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Arid climate garden tips for Australia from New Mexico

Last Updated Feb 21, 2017 · Written by Rob Schneider

New Mexico has a hot, dry arid climate similar to parts of Australia, with local approach to gardening something we can adopt for Australian gardens. Water is scarce in parts of New Mexico and city planners have encouraged homeowners to save water wherever possible. In 1981, an environmental planner coined a word for landscaping in an arid climate. Xeriscaping is derived from the Greek word "xeri," which means "dry."


(New Mexico landscape)

Xeriscaping has become an artform in New Mexico. While many of the plants used in New Mexico are different, the principles of xeriscaping apply to Australian gardening as well as they do in New Mexico.

Xeriscaping in New Mexico and Australia

Xeriscaping is so important in a dry climate like New Mexico's, the Albuquerque Bernalillo Water Utility Authority published an exhaustive PDF about the principles of xeriscaping. The principles of xeriscaping are simple and can be applied to Australia as well as New Mexico:


  • Collect rainwater: rainwater tanks of all shapes and sizes are available in Australia
  • Compost helps retain water and helps plants grow
  • Plant small lawns or don't have a lawn. Lawns require a great deal of water.
  • Choose native plants or plants that require little water
  • Water intelligently. Use misting sprinklers or drip irrigation systems to save water
  • Mulch your garden to help retain water

Wherever you live, you can find native plants that thrive in your environment. Many of these plants grow wild without someone to water them. With a little care, they can be a spectacular addition to your garden and require a minimum of water.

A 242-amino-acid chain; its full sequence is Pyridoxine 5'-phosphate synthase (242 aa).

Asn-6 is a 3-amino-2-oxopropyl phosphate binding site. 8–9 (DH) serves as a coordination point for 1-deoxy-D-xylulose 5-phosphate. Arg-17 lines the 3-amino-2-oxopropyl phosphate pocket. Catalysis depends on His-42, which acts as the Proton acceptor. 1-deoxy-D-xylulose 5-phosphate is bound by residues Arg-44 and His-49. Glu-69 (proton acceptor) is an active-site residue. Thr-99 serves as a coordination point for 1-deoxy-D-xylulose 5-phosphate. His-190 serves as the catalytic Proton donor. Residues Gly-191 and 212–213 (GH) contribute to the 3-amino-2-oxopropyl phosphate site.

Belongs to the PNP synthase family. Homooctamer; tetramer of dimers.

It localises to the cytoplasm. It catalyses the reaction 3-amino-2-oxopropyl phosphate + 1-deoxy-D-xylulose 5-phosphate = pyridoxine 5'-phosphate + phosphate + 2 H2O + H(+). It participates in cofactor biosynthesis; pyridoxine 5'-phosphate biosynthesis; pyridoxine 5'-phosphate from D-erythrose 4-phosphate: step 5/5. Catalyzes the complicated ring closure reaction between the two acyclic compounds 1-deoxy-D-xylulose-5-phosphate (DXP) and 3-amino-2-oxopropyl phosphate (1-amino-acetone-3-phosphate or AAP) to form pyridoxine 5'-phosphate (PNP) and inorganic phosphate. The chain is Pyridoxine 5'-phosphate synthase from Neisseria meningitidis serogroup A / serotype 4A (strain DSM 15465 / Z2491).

A compost heap can be an ideal way to add compost to your garden. You can make compost from vegetable scraps and leaves. Create Your Own Compost will get you started and also read Choosing the Right Compost Bin if you want to make compost in a bin.

Instead of planting a lawn, consider installing pavers to create an area in your garden for relaxing. Native trees can provide shade. Once established, the trees will need little or no water.


If you want a lawn, consider installing artificial turf. Today's artificial turf looks like real lawn and comes in a variety of colours and heights. Artificial grass requires no watering and little maintenance.


Using Native Plants and Low Water Plants

Australia has hundreds of species of native plants that require little watering. A landscaper can help you choose plants that thrive in your area and can help you plant them in an area they will thrive. Some like full sun while others like shade or partial shade. Finding the right location is important. If they are in a location they can thrive, they will require little maintenance and infrequent watering.

Your plants don't need to be native to your area. Most succulents thrive in Australian conditions. Succulents are low-maintenance and retain water. They need far less water than most plants and if you choose a variety of leaf shapes and colours, you can create a beautiful succulent garden or mix them with native plants.


Drip irrigation leaves water where it's meant to be: in the soil. A drip irrigation system can be on top of the soil or even buried. Some systems come with water sensors. When the soil becomes dry, they will automatically turn on. If you don't want your drip irrigation system to be exposed, you can cover it with mulch or pebbles


New Mexico and parts of Australia have much in common. Use xeriscaping in your garden and have a beautiful garden that requires little maintenance and water.

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